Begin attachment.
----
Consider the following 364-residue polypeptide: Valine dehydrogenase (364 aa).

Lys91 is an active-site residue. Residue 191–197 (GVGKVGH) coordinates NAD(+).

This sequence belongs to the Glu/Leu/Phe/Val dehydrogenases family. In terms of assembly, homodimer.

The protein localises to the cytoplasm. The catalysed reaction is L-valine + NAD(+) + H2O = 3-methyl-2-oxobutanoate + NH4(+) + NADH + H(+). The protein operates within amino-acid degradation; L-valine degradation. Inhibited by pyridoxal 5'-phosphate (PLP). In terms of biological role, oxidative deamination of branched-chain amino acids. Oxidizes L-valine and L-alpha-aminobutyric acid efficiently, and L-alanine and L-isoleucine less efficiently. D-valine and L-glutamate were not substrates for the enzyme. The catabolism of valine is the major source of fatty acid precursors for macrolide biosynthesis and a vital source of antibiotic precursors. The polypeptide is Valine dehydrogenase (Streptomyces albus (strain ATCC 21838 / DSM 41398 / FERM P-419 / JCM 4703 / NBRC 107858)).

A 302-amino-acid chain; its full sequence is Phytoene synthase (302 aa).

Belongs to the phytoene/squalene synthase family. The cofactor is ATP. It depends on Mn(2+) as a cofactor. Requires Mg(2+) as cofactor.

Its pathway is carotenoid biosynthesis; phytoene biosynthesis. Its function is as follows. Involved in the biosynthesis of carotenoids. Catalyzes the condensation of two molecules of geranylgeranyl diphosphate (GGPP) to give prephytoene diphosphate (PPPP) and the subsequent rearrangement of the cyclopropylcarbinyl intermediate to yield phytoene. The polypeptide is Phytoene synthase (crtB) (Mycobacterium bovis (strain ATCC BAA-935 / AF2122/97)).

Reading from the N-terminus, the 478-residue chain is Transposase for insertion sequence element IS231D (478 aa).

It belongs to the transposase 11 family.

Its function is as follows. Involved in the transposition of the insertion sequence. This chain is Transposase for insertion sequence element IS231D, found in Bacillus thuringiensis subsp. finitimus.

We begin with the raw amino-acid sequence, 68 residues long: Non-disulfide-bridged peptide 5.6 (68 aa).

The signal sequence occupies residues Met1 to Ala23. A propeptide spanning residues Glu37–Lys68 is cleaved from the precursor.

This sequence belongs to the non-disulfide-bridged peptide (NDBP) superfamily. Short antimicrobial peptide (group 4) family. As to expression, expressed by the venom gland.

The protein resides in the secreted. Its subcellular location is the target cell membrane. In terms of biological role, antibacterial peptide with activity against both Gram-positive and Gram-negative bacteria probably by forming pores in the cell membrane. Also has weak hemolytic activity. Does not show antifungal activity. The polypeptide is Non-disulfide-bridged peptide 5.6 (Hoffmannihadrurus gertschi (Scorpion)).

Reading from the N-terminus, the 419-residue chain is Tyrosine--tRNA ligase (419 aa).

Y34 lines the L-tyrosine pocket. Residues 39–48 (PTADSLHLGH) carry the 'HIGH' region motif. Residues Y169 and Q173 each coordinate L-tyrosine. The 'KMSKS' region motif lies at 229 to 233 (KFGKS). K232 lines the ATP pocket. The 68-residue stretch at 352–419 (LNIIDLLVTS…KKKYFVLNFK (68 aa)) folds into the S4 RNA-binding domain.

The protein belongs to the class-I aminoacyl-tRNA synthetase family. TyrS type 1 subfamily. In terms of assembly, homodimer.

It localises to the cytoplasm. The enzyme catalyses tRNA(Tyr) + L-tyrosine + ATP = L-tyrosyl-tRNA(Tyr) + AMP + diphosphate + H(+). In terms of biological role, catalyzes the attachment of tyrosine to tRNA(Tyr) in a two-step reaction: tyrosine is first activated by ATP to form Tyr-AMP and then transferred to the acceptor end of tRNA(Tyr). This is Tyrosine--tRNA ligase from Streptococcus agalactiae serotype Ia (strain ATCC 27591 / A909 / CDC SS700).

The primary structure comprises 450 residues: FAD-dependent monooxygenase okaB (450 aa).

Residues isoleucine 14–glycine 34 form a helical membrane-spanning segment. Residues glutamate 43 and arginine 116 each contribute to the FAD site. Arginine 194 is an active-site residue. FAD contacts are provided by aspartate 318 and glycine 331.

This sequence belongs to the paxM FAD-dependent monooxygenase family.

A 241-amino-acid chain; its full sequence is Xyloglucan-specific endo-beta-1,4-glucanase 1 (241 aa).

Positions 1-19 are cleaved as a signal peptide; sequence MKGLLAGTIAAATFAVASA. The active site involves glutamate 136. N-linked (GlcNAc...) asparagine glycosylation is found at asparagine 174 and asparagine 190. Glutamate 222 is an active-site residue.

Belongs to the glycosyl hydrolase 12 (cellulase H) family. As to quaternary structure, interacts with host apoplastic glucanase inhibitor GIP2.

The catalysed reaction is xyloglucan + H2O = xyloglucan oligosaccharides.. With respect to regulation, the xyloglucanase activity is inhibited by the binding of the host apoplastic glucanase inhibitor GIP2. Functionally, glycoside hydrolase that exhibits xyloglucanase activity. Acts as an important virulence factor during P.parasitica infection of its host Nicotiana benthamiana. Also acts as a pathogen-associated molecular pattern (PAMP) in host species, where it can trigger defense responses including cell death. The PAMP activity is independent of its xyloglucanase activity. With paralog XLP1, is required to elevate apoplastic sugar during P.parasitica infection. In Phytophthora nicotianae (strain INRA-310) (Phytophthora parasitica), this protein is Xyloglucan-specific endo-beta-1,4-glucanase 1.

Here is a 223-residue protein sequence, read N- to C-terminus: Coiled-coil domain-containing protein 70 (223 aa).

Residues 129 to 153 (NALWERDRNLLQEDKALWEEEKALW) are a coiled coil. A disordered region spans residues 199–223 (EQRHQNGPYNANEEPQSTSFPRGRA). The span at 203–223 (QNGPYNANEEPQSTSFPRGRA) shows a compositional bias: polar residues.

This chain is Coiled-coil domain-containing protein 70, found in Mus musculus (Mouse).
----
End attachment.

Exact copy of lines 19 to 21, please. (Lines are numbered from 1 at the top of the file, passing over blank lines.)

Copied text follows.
The primary structure comprises 450 residues: FAD-dependent monooxygenase okaB (450 aa).

Residues isoleucine 14–glycine 34 form a helical membrane-spanning segment. Residues glutamate 43 and arginine 116 each contribute to the FAD site. Arginine 194 is an active-site residue. FAD contacts are provided by aspartate 318 and glycine 331.

This sequence belongs to the paxM FAD-dependent monooxygenase family.